Jortany Martienz, a Grade 5 student from St. Joseph Catholic School in the Leslieville neighbourhood, participates in an event at his school's Northern Spirit Games Feb. 27. Photo by Evan Boudreau

Toronto Catholic board's Northern Spirit Games was a day of learning and fun

  • February 28, 2017

By hosting the Northern Spirit Games, Toronto's Catholic school board is giving students more than just a taste of traditional play for the day.

“This is a tremendous opportunity to give them a real voice about a real living culture,” said Métis John Somosi, who facilitated the Games' opening ceremonies at St. Patrick Catholic Secondary School on Feb. 27. “I bring an awareness of a culture that is still alive and well, that is still surviving, however limited we are at this moment.”

Two other Catholic schools in the city held the Games this year: Dante Alighieri Academy on Feb. 23 and St. John Paul II Catholic Secondary School on Feb. 28. Each site welcomed about 300 students, Grades 4 to 6, from 10 elementary.

Originally known as the Arctic Games, the annual event began in 2002 as a response to the Twinning Initiative established by former lieutenant of Ontario James Bartleman that paired native and non-native schools.

Since the inaugural Games, about 23,000 Catholic elementary students have been exposed to traditional aboriginal games, teachings and culture.

“The children in each tribe has the most important job in the tribe,” said Somosi, summarizing his opening remarks. “The first most important job is to play and the second most important is to have fun. When they are playing and having fun they find a passion based on what they are naturally good at.”

Once unearthed, that natural passion is to be integrated into daily life as a hobby and possible as a profession according to traditional teachings, he said.

“Just keep that joy of life so that life doesn't become a burden.”

Following the opening ceremonies, students tried their hand at 10 traditional sports such as Stick Toss, which resembles lawn darts, the Seal Race where students collected rubber fish by crawling on their stomaches like the aquatic mammal, and Kick Ball which is similar to the high jump.

The latter ended up being the favourite of Jortany Martienz, a Grade 5 student from St. Joseph Catholic School in the Leslieville neighbourhood, who called the game “a really fun and creative thing to do.”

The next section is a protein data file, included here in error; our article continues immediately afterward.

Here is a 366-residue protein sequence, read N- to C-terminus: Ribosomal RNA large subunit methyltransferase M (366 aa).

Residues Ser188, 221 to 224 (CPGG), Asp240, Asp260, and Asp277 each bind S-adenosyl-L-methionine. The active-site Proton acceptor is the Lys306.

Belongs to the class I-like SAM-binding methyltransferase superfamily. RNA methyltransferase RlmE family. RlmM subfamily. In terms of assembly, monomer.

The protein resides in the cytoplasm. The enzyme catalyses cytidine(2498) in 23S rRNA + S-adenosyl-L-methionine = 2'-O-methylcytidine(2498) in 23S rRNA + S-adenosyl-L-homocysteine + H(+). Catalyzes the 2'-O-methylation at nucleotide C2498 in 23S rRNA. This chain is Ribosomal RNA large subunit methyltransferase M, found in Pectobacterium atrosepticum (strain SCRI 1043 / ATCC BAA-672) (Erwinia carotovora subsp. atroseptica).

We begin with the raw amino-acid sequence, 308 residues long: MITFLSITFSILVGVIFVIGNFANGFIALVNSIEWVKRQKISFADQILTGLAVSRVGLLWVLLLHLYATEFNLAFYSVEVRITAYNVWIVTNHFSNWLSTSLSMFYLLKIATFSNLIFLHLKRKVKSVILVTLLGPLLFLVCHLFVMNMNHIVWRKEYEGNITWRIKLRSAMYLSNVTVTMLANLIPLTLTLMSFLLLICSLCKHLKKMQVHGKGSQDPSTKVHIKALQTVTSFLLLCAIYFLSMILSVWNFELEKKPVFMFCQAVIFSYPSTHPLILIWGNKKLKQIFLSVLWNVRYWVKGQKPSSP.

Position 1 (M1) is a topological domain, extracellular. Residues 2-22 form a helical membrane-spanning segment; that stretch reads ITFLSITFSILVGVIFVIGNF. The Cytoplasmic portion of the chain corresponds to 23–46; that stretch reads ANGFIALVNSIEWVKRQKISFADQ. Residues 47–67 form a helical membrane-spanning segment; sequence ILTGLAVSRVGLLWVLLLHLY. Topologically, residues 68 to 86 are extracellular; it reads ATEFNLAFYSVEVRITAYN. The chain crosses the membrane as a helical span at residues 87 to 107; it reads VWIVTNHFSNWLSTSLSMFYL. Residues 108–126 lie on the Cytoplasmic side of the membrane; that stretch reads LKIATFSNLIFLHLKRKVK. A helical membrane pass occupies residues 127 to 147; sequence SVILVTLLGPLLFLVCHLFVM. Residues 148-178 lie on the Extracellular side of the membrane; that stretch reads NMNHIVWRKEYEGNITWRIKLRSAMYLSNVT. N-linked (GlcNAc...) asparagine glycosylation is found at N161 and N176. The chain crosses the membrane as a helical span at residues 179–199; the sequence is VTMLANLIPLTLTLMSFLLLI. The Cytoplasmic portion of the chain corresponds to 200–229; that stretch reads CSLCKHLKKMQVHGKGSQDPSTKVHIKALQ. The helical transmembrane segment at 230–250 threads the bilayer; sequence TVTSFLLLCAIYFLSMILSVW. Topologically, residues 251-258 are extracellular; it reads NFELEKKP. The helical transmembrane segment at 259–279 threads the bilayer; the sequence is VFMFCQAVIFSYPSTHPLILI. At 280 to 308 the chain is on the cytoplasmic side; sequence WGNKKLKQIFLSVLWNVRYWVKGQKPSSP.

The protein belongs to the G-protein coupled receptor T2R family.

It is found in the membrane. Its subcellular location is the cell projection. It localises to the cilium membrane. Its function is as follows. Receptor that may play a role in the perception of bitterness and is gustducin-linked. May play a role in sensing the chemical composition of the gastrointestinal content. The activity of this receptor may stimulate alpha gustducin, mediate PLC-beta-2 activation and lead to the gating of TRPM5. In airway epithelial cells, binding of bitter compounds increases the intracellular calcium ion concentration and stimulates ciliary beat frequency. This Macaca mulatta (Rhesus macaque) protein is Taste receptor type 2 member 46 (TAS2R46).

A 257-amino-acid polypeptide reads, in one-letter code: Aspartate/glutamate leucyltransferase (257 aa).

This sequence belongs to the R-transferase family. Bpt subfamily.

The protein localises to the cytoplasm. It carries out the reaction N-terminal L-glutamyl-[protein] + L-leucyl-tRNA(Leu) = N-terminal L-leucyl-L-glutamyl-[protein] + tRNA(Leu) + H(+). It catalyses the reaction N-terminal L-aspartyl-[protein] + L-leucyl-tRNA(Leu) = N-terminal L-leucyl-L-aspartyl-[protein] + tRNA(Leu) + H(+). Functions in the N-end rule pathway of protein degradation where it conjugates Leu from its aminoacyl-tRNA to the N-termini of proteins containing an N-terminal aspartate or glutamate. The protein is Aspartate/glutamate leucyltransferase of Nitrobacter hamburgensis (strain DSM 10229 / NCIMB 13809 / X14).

The 10-year-old also said the Northern Spirit Games were about more than just a day of play.

“It's important for us to learn about First Nation culture because they're our ancestors,” he said.

Martienz's teacher ,Simon Crisolago, said the Games help bring the curriculum to life for his students.

“(It's) a hands-on way ... to make a connection with what they are learning in school,” said the teacher. “When learning from other cultures, the similarities with our beliefs and in our way of life, there is always a connection with something from the past.”

Having brought students to the Games in the past, Crisolago said those connections aren't soon forgotten.

“They'll remember this next year, and the year after that,” he said. “I've brought kids here before who are now in high school thay remember when they did this.”

Selina Cunga, a Grade 11 student at St. Patrick, never had the opportunity to participate in the Northern Spirit Games while in elementary. So when she heard the Games were coming to her high school the 16-year-old knew she wanted to volunteer.

“I wanted to see what kind of activities they do,” she said. “We're experiencing all kind of new things. It's fun to see people doing things that we don't normally do.”

And it isn't just the students benefiting.

“This has helped me as much as it has helped the kids,” said Somosi, who has worked with school boards across the province for 17 years.

He is an example of the intergenerational impacts of acculturation.

“(My mom) did go to a French Catholic school where any of the native language or any of the native culture or teachings was literally beaten out of them,” he said. “When she got out of school she didn't know how to be a mother because she never had that role model.”

Like many First Nations of his generation, Somosi, who relied on tribes like the Ojibwe adopting him for cultural education, had some reservations about Catholic schools

But after seeing the students Somosi knew he'd be coming back year after year. He estimates that through the Northern Spirit Games he's been able to help turn “the book learning that they get in school into a real personal interaction,” for some 12,000 students.

“'This is an absolutely worthwhile project and the amount of smiles over the years,” he said. “I come back because of this. It is a beautiful positive thing.”

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